Complications following colonoscopy with anesthesia assistance

A population-based analysis

Gregory S. Cooper, Tzuyung D. Kou, Douglas Rex

Research output: Contribution to journalArticle

132 Citations (Scopus)

Abstract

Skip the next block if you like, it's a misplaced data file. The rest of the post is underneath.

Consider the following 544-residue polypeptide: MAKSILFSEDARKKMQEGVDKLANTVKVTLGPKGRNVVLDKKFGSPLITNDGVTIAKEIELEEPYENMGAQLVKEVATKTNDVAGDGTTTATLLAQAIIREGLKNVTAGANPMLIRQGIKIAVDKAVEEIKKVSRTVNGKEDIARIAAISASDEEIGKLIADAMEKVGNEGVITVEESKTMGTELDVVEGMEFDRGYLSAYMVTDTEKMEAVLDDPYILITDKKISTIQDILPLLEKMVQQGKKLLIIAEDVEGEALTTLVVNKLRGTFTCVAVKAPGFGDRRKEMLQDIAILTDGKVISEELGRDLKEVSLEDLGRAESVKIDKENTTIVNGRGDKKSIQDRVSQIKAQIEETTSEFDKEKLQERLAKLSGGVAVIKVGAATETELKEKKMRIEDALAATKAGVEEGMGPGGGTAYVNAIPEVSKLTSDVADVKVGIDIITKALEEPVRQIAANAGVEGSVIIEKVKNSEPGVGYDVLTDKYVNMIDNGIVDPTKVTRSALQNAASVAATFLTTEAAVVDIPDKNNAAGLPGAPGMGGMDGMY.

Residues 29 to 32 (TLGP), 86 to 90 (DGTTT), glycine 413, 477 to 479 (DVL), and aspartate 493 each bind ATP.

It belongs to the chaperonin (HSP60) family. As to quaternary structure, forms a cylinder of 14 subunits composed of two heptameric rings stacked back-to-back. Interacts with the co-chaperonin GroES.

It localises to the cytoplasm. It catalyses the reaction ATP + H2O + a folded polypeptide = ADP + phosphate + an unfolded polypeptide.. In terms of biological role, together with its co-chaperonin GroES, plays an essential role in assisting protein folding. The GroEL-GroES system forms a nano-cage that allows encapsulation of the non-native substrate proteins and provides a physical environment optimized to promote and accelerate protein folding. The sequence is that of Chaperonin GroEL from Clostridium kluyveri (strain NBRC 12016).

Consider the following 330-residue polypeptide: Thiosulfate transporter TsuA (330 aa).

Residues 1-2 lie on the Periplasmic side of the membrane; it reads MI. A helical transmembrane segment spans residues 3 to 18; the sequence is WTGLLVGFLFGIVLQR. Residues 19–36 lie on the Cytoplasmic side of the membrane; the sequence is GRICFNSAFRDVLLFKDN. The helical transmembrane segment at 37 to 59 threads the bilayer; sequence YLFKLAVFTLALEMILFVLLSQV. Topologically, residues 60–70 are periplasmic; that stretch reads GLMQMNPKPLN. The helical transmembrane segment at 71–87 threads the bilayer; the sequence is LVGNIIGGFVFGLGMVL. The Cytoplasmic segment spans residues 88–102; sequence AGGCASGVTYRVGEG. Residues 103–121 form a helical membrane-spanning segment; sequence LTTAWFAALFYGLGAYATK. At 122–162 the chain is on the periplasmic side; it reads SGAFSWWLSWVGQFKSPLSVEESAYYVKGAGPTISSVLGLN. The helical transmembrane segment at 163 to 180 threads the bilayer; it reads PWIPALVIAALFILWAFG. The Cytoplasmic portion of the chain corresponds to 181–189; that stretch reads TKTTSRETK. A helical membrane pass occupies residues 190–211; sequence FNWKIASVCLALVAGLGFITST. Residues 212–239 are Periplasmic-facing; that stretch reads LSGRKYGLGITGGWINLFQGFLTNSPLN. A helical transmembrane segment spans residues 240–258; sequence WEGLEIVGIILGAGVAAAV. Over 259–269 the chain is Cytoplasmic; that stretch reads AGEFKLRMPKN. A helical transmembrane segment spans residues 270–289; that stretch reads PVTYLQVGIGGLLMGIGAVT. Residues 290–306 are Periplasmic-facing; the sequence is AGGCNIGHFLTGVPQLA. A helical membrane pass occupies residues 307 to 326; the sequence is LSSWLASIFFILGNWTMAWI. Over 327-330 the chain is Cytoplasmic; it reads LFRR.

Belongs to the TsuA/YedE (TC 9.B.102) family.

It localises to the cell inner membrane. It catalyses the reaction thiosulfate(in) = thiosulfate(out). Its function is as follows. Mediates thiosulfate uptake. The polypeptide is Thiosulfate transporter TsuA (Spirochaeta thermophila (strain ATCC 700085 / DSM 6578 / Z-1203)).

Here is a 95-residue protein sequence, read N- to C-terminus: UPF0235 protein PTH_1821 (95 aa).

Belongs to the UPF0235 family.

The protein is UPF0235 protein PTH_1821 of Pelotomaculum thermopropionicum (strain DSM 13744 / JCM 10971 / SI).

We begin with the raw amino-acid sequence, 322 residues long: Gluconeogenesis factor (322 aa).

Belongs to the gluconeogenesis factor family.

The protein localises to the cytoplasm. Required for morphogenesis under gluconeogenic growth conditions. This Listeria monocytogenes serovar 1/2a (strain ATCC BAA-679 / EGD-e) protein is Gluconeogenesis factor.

Importance: Deep sedation for endoscopic procedures has become an increasingly used option but, because of impairment in patient response, this technique also has the potential for a greater likelihood of adverse events. The incidence of these complications has not been well studied at a population level. Design: Population-based study. Setting and Participants: Using a 5% random sample of cancer-free Medicare beneficiaries who resided in one of the regions served by a SEER (Surveillance, Epidemiology, and End Results) registry, we identified all procedural claims for outpatient colonoscopy without polypectomy from January 1, 2000, through November 30, 2009. Intervention: Colonoscopy without polypectomy, with or without the use of deep sedation (identified by a concurrent claim for anesthesia services). Main Outcome Measures: The occurrence of hospitalizations for splenic rupture or trauma, colonic perforation, and aspiration pneumonia within 30 days of the colonoscopy. Results: We identified a total of 165 527 procedures in 100 359 patients, including 35 128 procedures with anesthesia services (21.2%). Selected postprocedure complicationswere documented after 284 procedures (0.17%) and included aspiration (n=173), perforation (n=101), and splenic injury (n=12). (Some patients had >1 complication.) Overall complications were more common in cases with anesthesia assistance (0.22% [95% CI, 0.18%-0.27%]) than in others (0.16% [0.14%-0.18%]) (P<.001), as was aspiration (0.14% [0.11%-0.18%] vs 0.10% [0.08%-0.12%], respectively; P=.02). Frequencies of perforation and splenic injury were statistically similar. Other predictors of complications included age greater than 70 years, increasing comorbidity, and performance of the procedure in a hospital setting. In multivariate analysis, use of anesthesia services was associated with an increased complication risk (odds ratio, 1.46 [95% CI, 1.09-1.94]). Conclusions and Relevance: Although the absolute risk of complications is low, the use of anesthesia services for colonoscopy is associated with a somewhat higher frequency of complications, specifically, aspiration pneumonia. The differences may result in part from uncontrolled confounding, but they may also reflect the impairment of normal patient responses with the use of deep sedation.